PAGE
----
In the Black community, we tend to place more emphasis on Mother’s Day in comparison to Father’s Day. But growing up, Father’s Day was what I looked forward to the most. I mean, I guess you can say I was a bit of a daddy’s girl. My dad was like the 8th wonder of the world to everyone who met him. Big and strong in stature with a heart to match. Little did I know that one day that big and strong heart would fall weak, and he would be gone forever.
Now, I am 32 years old, and I have lived more of my life without my father than with him physically. He passed away when I was about seven years old and from that day forward, my life would be changed. I went through periods and phases ranging from anger, to depression, to guilt, to sadness, and many others I choose not to name. I did not understand why my dad had to be the one to leave. I questioned God and everyone one else. I even had thoughts like “there are so many useless and deadbeat dads, why take one of the few who actually cared for his kids, family and community?” I just did not understand. Until this day, I still do not understand.
I was told by many that time would heal the pain. That was a lie. I have not gotten over it. Honestly, I’ve only learned how to cover the pain with make-up. The breakdown that his untimely passing had on everyone has been felt over the decades. Relationships were altered. Values were lost. My family was completely separated. The community that he supported mourned.
My dad wasn’t just a father to his kids, but he was also one to his nieces and nephews, the youth he coached in pop warner football, and all the kids on our block. He was a brother to his siblings and in-laws, a perfect husband to my mom, and the best son to his parents and mother-in-law. He stood for something… his family.
He taught my brother how to care for his family and showed him how to protect and love his sister (me). He taught me that my word is the only thing that I have 100% control over, so make sure I always stood by it. He also taught me that life would not be easy, but that did not give me the right to give up. I’ve held on to those lessons.
I was angry because he wasn’t there physically. I wanted and needed him, but he wasn’t there. It took me until I reached adulthood to understand and to accept that he was not here physically, but he was still omnipresent. He was always there amid my situations, guiding me, protecting me, encouraging me. He was there when I had my emergency blood transfusion. He was there the day I took my last curtsy as a debutante. He was there the day I left for college. He was there when I graduated from college. He was there when I gave birth. He has always been there.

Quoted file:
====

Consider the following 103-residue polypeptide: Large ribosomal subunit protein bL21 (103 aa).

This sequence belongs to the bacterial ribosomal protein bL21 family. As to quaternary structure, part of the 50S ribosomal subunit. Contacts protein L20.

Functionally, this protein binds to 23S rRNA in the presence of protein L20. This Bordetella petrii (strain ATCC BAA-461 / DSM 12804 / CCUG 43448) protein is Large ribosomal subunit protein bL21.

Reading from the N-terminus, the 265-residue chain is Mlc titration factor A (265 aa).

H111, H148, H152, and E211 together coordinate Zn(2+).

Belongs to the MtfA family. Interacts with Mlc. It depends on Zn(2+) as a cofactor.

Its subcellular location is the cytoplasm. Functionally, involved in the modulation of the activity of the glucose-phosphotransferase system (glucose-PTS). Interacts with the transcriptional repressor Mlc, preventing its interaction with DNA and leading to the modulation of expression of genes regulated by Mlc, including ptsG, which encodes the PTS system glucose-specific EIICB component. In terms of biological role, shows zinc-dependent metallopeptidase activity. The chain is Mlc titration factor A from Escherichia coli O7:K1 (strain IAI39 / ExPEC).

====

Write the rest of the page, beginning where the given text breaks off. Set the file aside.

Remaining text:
The subtle yet obvious ways he shows up in my day-to-day dealings confirmed that I never stopped carrying him with me. In the ways my brother mimics his parenting style, the vein that my daughter has in her forehead, the ways my nieces have my brother wrapped around their fingers, the way my nephew runs to my brother for protection… those are the things that come directly from my father.
The song says, “If this world were mine, I’d place at your feet all that I own, you’ve been so good to me… If this world were mine, I’d make you a king with wealth untold, you could have anything.” I think my father was the wealthiest man in life and death. In life, he had the undying love and support of his family and community. In death, his memory has never faded, and we all still look to him for love, guidance, and approval.
The memories that I created with him in those short seven years are long-lasting and present right when I need them to be. It’s the life lessons and talks, it’s the days at the racetracks, it’s the shared hostess cakes, it’s the racing home down Gage and Normandie from my grandmother’s house, it’s the Luther Vandross concert, it’s the overly coordinated family presence on the football field, it’s the epic birthday parties and fish fry’s, it’s “The Big Payback” by James Brown playing in the house and car on our way to a rival football game, it’s the dancing on his feet with him singing “If this world were mine” that constantly resonates with me.
If this world were mine, he’d still be here to physically hold my kids. He’d be here to rub my back and tell me that I am a perfect blend of he and my mother. He’d be here to wipe my tears and eliminate my fears. But since he isn’t here physically, I’ll hold the words of the song and say, “If this world were mine, I’d give you the flowers, the birds and the bees, and the old love inside me, that would be all I need.”
On this Father’s Day, I choose to smile. I choose gratitude and appreciation for the man who gave me life, wisdom, and values. I choose happiness and love, because he taught me to be forever grateful for the small things. We gave you your flowers in life and we continue to water those flowers and provide sunlight in death.
They say, “A father should be a son’s first hero, and a daughter’s first love,” (author unknown). You have been that and so much more.
Happy Father’s Day to my father, Kelvin Lee Prude, Sr. May your life and legacy continue to prevail through the generations of your future lineage. May we never forget your sacrifice and abiding commitment to your family, your faith, your community, and your dreams.